Fort Bragg Soldier named as Mrs. Black North Carolina
April 27, 2012
FORT BRAGG, N.C. - The competition in the Mrs. Black North Carolina pageant was stiff, but according to Tiara Joseph, being a Soldier meant standing strong in the face of adversity and having the faith and confidence to know that success would come through perseverance.
It was that faith and strong support from her Family that helped her earn the title of Mrs. Black North Carolina during a pageant held in Raleigh, March 24. Joseph, who is a second lieutenant assigned to the 27th Engineer Battalion, 20th Engineer Brigade, said competing in a beauty pageant is something she never really thought about when she was younger, but it was the encouragement of a friend that led her to enter her first competition -- The Mrs. Black Fayetteville pageant.
Winning that competition, served as a qualifier for the Raleigh, N.C. pageant.
"This was my very first one," Joseph said of the Fayetteville pageant. "Growing up, every girl wants to be a model or some kind of beauty queen. I never though it would be me, especially after joining the Army. I thought that life was in the past and I put the whole modeling thing behind me.
"But recently, after returning from Iraq, someone came to me and said, 'you would be a great spokesperson for this black pageant that we know about and they asked what would your platform be?' I said, 'something for the Soldiers,' and they said it would perfect, not only for a strong female, but also a black female, who could truly help the community and the Soldiers," Joseph explained.
After researching the event, Joseph was almost the victim of her own demise, as second-guessing led her to procrastinate in getting her packet started. She said she even confided in a friend who had pageant experience and got the confirmation that she needed, but was still unsure about one of the pre-requisites of the competition -- community service.
"I read the application and it said community service. I said, 'I haven't done any and I wouldn't want to take that slot from one of the other girls who was trying to compete. I though about it and finally, I e-mailed the director, explaining that I hadn't done any community service and he said my time in the Army counts as community service. So I put my packet in."
And the rest, as the say, is history.
Joseph said the competition consisted of several categories: the opening act, which was not judged; the interview, which was judged; casual wear and the evening gown events, which came after the talent showcase.
For her talent showcase, Joseph read a monologue, which focused on her life as a black mother, wife and Soldier.
Joseph, whose path to the North Carolina pageant began when she was crown as Mrs. Black Fayetteville, explained that her platform is an organization called Help for the Heroes. She said the decision as to which platform she wanted to focus on was easy for her.
"Anything to do with the Soldiers," said the 31 year-old Beaumont, Texas native. "Because I want to try and get help for Soldiers, I focused on Purple Heart Homes, a veteran owned and operated, non-profit that helps disabled veteran by bringing their homes up to standard to where they are more accessible to them. Or, they build them from scratch, depending on the situation."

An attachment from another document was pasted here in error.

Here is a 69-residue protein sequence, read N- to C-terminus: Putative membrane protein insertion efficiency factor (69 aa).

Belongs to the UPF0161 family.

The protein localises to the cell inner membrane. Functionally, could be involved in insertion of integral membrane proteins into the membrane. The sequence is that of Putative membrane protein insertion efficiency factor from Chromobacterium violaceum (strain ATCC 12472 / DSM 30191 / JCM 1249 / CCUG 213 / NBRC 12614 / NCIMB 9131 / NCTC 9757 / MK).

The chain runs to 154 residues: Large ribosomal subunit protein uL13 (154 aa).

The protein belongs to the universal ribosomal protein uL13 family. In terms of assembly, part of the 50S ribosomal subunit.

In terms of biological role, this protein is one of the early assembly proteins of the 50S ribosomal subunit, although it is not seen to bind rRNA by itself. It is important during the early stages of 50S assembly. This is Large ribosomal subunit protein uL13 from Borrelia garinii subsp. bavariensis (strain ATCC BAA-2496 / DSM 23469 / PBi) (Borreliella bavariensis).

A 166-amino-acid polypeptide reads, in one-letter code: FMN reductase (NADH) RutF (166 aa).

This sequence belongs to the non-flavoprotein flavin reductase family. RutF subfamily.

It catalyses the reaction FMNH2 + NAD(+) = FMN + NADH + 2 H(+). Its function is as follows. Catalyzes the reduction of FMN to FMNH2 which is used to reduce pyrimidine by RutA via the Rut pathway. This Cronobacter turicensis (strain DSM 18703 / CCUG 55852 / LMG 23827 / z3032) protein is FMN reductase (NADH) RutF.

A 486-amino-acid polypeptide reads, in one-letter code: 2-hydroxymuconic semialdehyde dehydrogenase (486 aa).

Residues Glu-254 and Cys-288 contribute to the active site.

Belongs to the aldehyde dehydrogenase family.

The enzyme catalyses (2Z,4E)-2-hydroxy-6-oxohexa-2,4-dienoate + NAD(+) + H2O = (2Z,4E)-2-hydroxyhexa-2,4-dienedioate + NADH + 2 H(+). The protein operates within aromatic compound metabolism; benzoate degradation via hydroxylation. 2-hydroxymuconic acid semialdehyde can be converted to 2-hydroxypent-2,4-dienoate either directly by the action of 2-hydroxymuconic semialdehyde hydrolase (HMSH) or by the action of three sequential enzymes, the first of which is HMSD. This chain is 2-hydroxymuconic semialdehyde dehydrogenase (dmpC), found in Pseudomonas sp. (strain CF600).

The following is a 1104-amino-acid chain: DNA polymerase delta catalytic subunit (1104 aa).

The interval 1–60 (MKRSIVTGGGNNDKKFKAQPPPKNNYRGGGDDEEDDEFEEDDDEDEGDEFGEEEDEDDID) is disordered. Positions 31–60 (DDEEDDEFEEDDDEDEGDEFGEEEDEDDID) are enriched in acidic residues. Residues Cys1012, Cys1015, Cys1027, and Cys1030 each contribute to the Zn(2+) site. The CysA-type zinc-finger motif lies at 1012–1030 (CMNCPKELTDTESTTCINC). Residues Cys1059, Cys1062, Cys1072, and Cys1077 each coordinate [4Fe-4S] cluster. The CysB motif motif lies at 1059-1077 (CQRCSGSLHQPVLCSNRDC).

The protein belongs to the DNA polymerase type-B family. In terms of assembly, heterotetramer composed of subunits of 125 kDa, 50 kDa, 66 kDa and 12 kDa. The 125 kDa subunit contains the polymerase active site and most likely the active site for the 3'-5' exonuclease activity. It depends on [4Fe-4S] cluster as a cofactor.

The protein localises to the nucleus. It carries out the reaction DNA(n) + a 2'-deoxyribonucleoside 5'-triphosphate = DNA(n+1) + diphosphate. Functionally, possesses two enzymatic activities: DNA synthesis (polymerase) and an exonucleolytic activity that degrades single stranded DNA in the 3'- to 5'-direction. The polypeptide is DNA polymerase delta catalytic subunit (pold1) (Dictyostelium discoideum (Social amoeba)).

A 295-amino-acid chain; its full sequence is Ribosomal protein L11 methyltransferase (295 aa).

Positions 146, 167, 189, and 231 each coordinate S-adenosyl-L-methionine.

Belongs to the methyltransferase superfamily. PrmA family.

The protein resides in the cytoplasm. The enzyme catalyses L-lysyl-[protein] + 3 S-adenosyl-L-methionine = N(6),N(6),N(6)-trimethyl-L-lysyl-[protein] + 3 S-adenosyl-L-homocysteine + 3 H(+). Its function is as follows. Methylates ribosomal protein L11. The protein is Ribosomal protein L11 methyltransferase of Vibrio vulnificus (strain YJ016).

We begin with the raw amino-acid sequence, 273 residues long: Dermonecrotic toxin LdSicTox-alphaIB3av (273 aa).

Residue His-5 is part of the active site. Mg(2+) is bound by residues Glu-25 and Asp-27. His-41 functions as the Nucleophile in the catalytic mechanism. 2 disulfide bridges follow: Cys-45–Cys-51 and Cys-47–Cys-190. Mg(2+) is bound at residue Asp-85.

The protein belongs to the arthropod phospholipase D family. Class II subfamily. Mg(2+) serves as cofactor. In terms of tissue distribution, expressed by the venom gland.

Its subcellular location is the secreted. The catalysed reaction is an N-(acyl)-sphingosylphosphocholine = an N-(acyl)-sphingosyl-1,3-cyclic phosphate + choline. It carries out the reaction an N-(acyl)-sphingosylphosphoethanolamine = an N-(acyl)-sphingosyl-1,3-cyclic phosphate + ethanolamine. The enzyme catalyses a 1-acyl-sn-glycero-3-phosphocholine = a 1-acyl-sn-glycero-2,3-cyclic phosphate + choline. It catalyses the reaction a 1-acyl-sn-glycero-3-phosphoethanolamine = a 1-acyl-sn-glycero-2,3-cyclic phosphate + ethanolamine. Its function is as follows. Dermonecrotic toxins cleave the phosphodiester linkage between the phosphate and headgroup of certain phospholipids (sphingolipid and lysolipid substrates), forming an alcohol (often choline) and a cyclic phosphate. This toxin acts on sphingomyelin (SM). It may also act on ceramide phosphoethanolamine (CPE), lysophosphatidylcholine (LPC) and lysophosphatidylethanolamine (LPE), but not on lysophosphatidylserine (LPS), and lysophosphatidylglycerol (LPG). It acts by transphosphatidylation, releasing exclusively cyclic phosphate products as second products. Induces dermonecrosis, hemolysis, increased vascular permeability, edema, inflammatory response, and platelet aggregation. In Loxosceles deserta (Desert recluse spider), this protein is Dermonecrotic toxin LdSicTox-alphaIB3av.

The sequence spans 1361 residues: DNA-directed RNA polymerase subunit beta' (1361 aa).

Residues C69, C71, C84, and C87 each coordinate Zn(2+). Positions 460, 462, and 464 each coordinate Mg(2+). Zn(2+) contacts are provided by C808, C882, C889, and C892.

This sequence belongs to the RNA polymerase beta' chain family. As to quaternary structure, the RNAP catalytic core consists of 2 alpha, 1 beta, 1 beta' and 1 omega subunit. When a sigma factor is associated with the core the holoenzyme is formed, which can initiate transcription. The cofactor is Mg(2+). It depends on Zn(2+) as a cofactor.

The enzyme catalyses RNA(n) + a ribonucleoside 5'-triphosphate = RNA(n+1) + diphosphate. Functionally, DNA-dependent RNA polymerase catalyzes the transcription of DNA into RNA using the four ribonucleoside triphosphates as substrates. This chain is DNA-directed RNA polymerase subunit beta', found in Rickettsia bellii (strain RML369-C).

Joseph enlisted into the Army in 1999 and after training, she was sent to Fort Bragg to be a member of the 82nd Airborne Division. She has remained on active duty, earning an associate's degree, before being stationed in Korea for four years. She earned the rank of sergeant first class, before participating in the ROTC program and graduating with a four-year degree. Being enlisted and now serving as a commissioned officer is a big change, Joseph said.
"It's very different because I was used to being a worker bee and even though I made it to the rank of sergeant first class, I still liked to get my hands dirty," she explained. "Now, it's more managing, supervising and planning, lots of planning and lots of meetings. Now I'm in meetings all day so the work gets done when I can squeeze it in."
As Mrs. Black North Carolina, Joseph said she has an obligation to attend different events and to be a spokesperson for Help for the Heroes, Purple Heart Homes and the Miss Black North Carolina Pageant.
Joseph, who is married to Master Sgt. Rowan Joseph, said she always received a vote of confidence from her Family, which also includes their three children, Kameron, 6; Jadon, 5, and one-year-old Anaya.
"My husband is my biggest supporter. He supports me so much and, along with the kids, it's like I have my own cheering squad," she said.
Rowan is currently attending the Sergeants Major's Academy at Fort Bliss, Texas, and according to Tiara, he's taking on the role of "Mr. Mom," which allows her to concentrate on her job and the pageant. She said she looks forward to her Family's return in June.
Joseph said she has not thought about competing in other pageants, as she currently wants to focus on her obligation as the 2012 Mrs. Black North Carolina.
"Right now, I just want to focus on the platforms, helping as many people as I can. Not just for the Soldiers though, because I'm also getting involved with homeless shelters here and the Hope Center. Anyway I can help the community, that's what I'm trying to do," she said.
Those who want to support Help for the Heroes can log in to purplehearthomes.org and find out more information on donating or volunteering.
"We are looking for veterans within the Fayetteville area who are looking for assistance from these agencies," Joseph said.